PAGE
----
This photograph of the Oval Office after it was redecorated by interior decorator and socialite Sister Parish was taken by Robert L. Knudsen on August 14, 1961, during the John F. Kennedy administration. Parish utilized green draperies and carpet that were installed in 1947. The centerpiece of the room, the carved oak Resolute Desk, was presented to President Rutherford B. Hayes by Queen Victoria in 1880. Before 1909, the president's office was located in the Executive Mansion. During the William H. Taft administration, the West Wing doubled in size from the 1902 renovation and included a presidential oval office. In 1934, during the Franklin D. Roosevelt administration, the West Wing was expanded and renovated, with the Oval Office relocated to the West Wing’s southeast corner.
  • President Kennedy and Vice President Johnson with Wilma Rudolph
    Abbie Rowe
    Oval Office
    sports
    West Wing
    White House Guests
    This photograph, taken by Abbie Rowe on April 14, 1961, shows President John F. Kennedy meeting with American athlete Wilma Rudolph in the Oval Office. Rudolph was a triple Olympic gold medalist in track and field during the 1960 Summer Olympics in Rome. She was considered the fastest woman in the world, and at the time of this photograph, was also a student at Tennessee State College in Nashville. Pictured in this photograph from left to right: President Kennedy; Rudolph; Rudolph’s mother Blanche Rudolph; Vice President Lyndon B. Johnson; Robert Logan (standing), a friend of Rudolph's; and Edward Temple, coach of the 1960 women’s Olympic track team.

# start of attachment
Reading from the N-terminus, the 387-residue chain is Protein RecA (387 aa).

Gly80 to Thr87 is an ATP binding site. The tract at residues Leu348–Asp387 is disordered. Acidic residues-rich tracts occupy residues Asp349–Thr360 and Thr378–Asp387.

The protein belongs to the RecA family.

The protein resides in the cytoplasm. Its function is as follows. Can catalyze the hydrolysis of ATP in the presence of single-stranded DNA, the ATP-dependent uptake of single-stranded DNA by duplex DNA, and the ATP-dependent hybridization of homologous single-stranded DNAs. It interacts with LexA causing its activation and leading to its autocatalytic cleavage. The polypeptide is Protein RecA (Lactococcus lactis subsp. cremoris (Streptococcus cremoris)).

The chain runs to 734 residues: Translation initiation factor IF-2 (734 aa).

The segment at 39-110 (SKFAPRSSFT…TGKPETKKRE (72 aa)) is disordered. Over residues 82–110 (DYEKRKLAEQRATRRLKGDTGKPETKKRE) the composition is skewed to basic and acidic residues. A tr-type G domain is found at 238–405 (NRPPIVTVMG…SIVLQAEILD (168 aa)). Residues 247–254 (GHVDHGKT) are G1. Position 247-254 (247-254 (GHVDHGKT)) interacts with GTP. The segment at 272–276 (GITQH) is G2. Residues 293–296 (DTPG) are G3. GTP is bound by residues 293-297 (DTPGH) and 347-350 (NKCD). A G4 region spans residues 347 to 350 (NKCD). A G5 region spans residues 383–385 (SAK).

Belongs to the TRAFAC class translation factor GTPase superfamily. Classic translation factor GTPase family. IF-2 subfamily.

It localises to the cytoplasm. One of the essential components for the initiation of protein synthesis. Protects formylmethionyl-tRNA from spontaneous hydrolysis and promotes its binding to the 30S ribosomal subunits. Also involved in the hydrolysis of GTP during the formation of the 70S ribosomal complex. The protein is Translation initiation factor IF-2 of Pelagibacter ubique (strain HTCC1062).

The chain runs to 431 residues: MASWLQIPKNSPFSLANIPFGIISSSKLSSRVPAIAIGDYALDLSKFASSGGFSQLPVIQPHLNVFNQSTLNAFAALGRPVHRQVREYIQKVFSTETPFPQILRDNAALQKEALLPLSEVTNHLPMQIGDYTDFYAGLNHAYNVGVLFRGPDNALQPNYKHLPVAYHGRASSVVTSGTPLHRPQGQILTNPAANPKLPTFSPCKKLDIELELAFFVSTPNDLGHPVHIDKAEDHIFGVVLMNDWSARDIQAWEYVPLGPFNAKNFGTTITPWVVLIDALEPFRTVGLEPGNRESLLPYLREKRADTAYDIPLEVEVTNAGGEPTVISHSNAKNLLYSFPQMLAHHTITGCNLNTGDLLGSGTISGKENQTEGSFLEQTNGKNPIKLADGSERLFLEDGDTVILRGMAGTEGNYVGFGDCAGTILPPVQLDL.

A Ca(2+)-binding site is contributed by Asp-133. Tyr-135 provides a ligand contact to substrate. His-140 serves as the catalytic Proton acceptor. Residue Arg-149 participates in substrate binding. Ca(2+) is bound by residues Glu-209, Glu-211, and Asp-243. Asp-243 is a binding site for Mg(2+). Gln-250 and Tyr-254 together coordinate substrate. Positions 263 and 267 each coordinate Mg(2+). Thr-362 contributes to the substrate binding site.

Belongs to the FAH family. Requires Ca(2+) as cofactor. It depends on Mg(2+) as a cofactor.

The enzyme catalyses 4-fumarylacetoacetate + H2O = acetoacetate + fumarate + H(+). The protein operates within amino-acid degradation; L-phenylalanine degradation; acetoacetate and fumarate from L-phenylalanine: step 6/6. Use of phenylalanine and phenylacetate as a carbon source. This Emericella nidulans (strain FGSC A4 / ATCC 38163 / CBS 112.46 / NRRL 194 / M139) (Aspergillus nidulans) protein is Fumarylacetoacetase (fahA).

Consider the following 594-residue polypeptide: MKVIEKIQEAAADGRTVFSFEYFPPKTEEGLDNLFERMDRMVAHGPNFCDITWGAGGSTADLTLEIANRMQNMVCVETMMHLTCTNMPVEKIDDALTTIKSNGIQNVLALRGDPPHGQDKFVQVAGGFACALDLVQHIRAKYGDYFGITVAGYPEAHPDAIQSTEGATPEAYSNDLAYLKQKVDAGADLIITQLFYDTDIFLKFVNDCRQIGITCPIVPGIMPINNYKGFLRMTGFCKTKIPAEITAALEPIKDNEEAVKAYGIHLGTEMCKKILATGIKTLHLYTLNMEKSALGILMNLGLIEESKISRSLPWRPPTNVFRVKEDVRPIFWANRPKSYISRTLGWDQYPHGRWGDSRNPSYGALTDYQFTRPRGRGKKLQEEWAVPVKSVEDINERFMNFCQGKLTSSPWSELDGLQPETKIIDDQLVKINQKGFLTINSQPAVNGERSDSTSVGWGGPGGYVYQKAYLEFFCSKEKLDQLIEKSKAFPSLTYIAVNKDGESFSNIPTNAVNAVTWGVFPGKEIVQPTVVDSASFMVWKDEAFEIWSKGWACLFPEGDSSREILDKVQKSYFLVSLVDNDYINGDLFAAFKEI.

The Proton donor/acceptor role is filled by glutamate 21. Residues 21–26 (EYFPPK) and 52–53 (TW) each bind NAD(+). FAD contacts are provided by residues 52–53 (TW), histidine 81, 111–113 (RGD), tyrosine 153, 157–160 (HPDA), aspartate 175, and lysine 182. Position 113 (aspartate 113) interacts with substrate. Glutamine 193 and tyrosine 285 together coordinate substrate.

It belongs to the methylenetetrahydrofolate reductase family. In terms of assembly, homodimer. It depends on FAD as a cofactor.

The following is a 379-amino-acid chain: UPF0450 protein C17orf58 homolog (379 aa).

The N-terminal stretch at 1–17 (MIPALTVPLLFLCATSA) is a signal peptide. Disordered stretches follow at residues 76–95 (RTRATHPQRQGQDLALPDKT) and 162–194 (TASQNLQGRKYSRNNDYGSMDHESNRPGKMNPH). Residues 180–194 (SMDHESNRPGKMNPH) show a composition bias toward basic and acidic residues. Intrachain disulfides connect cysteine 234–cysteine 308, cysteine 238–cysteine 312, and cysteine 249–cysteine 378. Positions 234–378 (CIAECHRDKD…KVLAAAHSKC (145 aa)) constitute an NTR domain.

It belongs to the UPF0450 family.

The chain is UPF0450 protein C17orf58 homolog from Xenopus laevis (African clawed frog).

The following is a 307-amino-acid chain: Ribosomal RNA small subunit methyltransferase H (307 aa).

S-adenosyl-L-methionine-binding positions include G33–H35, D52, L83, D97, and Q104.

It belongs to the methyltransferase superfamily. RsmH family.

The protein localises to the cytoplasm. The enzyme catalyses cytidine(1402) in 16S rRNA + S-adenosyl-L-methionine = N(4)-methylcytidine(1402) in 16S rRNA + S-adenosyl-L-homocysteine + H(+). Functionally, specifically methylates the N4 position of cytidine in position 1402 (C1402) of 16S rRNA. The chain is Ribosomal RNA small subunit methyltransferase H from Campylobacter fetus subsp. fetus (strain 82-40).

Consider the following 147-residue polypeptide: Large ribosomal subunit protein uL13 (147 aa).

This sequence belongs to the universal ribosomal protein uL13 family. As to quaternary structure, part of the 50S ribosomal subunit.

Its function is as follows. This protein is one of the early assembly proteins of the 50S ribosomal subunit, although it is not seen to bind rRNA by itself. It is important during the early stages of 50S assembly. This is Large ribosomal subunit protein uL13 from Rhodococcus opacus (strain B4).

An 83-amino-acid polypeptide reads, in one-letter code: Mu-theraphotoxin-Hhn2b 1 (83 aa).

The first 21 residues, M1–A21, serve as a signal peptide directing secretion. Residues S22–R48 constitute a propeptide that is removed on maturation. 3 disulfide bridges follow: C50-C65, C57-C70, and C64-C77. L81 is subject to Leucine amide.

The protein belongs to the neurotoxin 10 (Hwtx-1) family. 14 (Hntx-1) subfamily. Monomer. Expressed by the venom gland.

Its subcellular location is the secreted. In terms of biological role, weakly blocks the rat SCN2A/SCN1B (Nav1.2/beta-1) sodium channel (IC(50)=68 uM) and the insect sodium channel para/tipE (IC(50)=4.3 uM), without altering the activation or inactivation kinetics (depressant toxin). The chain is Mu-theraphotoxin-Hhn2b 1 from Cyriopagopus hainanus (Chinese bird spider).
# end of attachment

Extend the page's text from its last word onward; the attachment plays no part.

• President Reagan Greets Ray Mercer
    Bill Fitz-Patrick
    sports
    White House Guests
    West Wing
    Oval Office
    receptions
    In this photograph, President Ronald Reagan greets Olympic champion boxer Ray Mercer in the Oval Office. Mercer, along with his teammates from the 1988 U.S. Summer Olympics team, visited the White House on October 24, 1988, following the games held in Seoul, South Korea. Mercer won the gold medal in heavyweight boxing.